“I think he was everybody’s friend, and he would help anybody who needed it,” said Allison De Luca, the Tampa Bay Downs Racing Secretary. “He was a smart, fun person and a very good horseman, and he could tell you how every jockey rode because he had been a rider. I think that made him a double threat” (to win races).


Betty Kaelin, toward center holding cooler blanket, is joined by friends of her late husband, trainer Forrest Kaelin, after today's fifth race

Kaelin greeted everyone with a smile and a twinkle in his eye, but when it came to getting to the winner’s circle, he could put niceties aside. He trained 1,600 winners, with career purse earnings of almost $18-million.

His wife of 63 years, Betty Kaelin, was joined in the winner’s circle by long-time owner Jack Matia and a host of fellow trainers and track officials. The scene was poignant yet uplifting for anyone who ever met the Louisville native.

Kaelin trained his share of excellent horses. He conditioned Da Devil, who won the Grade II Kentucky Cup Classic in 1999 at odds of 65-1. He won the first two runnings of the Stephen Foster Handicap at Churchill Downs, in 1982 and 1983, with Vodika Collins, before it was a graded race, that runner also won the Grade II Michigan Mile and One-Eighth Handicap and the Grade III Ak-Sar-Ben President’s Cup.

At Tampa Bay Downs, Kaelin won the 2013 Super Stakes with Good Lord, who set a since-eclipsed track record of 1:22.03 for the 7-furlong distance.

Six months have passed since his death, and an era is long gone since he first came to Oldsmar, but he won’t be forgotten by the hundreds of horsemen, jockeys and fans he touched.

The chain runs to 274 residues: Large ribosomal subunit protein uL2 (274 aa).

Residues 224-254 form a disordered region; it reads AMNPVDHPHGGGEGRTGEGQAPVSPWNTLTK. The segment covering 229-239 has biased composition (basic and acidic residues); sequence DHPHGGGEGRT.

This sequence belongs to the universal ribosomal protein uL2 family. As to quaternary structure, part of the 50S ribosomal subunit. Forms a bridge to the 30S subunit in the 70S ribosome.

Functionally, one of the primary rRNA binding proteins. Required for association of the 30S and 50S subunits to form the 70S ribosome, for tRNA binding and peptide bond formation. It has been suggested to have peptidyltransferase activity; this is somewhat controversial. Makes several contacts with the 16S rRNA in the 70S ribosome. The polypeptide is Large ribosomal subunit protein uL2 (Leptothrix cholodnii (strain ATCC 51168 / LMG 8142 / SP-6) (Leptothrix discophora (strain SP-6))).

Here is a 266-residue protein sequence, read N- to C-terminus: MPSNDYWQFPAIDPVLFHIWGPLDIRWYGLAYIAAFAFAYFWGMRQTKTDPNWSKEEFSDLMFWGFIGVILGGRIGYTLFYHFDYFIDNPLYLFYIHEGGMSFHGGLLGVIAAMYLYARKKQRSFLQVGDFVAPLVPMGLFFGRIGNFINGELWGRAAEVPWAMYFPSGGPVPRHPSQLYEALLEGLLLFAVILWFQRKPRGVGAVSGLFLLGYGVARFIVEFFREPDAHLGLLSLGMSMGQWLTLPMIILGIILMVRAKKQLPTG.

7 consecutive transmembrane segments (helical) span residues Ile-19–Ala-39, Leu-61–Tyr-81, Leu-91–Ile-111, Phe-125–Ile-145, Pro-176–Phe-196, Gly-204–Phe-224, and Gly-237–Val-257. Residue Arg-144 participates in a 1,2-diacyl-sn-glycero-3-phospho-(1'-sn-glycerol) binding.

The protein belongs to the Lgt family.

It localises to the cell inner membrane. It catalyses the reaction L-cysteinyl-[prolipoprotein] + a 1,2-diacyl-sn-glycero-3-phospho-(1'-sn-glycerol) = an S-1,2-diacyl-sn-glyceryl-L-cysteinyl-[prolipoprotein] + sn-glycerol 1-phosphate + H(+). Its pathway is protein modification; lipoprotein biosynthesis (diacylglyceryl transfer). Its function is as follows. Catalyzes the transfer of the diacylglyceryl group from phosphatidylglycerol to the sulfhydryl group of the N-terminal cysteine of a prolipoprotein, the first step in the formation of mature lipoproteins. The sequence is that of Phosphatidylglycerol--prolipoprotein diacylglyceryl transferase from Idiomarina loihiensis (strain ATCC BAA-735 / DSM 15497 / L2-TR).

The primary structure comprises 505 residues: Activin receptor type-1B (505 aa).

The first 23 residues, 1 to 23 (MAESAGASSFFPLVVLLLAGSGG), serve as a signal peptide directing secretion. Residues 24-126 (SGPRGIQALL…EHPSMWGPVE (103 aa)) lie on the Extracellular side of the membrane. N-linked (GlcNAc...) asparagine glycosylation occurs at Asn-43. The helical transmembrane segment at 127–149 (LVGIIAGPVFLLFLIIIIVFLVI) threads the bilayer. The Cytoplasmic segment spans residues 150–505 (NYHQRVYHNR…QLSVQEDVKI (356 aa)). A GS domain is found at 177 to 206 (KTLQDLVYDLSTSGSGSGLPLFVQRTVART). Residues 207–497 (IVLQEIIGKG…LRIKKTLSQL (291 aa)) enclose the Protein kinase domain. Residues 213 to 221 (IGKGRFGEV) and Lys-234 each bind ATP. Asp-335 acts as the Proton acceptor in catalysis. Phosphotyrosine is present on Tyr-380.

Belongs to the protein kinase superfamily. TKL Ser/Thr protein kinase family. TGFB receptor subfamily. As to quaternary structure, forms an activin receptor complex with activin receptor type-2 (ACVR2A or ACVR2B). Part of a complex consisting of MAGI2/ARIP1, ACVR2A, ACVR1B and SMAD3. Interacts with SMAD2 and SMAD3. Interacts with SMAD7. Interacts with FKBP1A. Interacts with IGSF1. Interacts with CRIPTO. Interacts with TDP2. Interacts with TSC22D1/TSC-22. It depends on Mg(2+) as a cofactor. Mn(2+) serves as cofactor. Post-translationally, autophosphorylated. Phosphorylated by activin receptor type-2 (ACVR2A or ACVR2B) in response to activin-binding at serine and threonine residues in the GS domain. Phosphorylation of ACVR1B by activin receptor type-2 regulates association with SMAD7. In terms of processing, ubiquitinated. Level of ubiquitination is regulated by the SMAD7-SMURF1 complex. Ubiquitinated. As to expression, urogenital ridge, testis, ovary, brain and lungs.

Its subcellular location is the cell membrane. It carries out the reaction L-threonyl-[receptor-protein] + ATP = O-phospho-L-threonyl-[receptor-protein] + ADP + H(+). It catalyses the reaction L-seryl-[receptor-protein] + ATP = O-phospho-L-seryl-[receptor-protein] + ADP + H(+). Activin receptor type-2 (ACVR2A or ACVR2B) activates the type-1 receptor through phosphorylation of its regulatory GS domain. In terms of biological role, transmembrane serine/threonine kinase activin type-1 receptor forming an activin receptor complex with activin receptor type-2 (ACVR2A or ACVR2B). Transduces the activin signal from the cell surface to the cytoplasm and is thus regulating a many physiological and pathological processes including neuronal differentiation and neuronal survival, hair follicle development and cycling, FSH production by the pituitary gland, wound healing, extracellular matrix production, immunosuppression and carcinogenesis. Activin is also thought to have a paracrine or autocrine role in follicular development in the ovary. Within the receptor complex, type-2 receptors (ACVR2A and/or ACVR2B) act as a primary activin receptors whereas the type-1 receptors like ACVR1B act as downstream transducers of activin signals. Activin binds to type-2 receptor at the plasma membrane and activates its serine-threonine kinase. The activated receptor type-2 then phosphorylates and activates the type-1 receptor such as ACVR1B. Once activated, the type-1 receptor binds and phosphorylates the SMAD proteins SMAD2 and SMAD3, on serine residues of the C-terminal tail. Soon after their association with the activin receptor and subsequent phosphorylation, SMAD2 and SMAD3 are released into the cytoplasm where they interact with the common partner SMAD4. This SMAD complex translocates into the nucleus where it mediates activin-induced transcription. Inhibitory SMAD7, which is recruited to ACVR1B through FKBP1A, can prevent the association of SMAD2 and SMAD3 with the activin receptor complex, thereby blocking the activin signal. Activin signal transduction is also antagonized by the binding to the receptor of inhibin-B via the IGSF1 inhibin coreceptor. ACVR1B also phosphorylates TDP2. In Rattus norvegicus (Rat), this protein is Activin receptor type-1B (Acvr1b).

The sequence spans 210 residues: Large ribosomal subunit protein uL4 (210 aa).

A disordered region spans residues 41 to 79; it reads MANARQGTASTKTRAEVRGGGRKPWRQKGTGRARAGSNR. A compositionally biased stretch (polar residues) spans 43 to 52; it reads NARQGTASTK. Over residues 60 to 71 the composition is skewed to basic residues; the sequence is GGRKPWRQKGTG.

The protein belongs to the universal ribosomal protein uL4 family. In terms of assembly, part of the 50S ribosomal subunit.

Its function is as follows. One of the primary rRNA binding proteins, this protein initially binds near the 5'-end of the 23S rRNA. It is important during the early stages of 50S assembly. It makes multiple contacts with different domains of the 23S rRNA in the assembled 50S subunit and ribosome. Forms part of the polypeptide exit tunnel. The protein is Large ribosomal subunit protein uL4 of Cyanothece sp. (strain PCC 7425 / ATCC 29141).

“He loved his horses,” De Luca said. “I asked him once what he would have done if he had hit the lottery, and he said he would have done the same thing. Just to see those heads sticking out of the stalls every morning – that was what he enjoyed doing to the end.”

Around the oval. Jose Ferrer rode two winners today. He took the third race on No Honor No Deal, a 4-year-old Florida-bred gelding bred and owned by Julian De Mora and trained by Jorge Navarro. Ferrer won the fifth race, The Forrest Kaelin Memorial Purse, on 4-year-old filly Bonnie Scot for owner Hot Scot Racing Stables and trainer Dennis Ward.

Trainer Anthony Granitz swept both halves of the late daily double. After winning the ninth with Fort Ridge, he sent out 3-year-old gelding King’s Castle and jockey Keiber Coa to win the 10th for owner Calvin Johnston.

Thoroughbred racing continues Sunday with a 10-race card beginning at 12:38 p.m. Also Sunday, nominations will be released for the track’s Festival Preview Day Presented by Lambholm South on Feb. 9.

Four stakes will be contested that day, highlighted by the Grade III, $250,000 Sam F. Davis Stakes for 3-year-olds, a Road to the Kentucky Derby points race and the major prep for the Grade II, $400,000 Lambholm South Tampa Bay Derby on March 9.

Other Festival Preview Day races include the Grade III, $175,000 Tampa Bay Stakes on the turf for horses 4-years-old-and-upward; the Grade III, $175,000 Lambholm South Endeavour on the turf, for fillies and mares 4-years-old-and-upward; and the $150,000 Suncoast Stakes, a Road to the Kentucky Oaks points race.

Tickets for Festival Preview Day Presented by Lambholm South can be purchased online at ; click on “PREMIER DAY TICKETS” on the home page, then go to Festival Preview Day 39 Presented by Lambholm South and click “View Full Event Details.”

Tampa Bay Downs is open every day for simulcast wagering, no-limits action and tournament play in The Silks Poker Room and golf fun and instruction at The Downs Golf Practice Facility.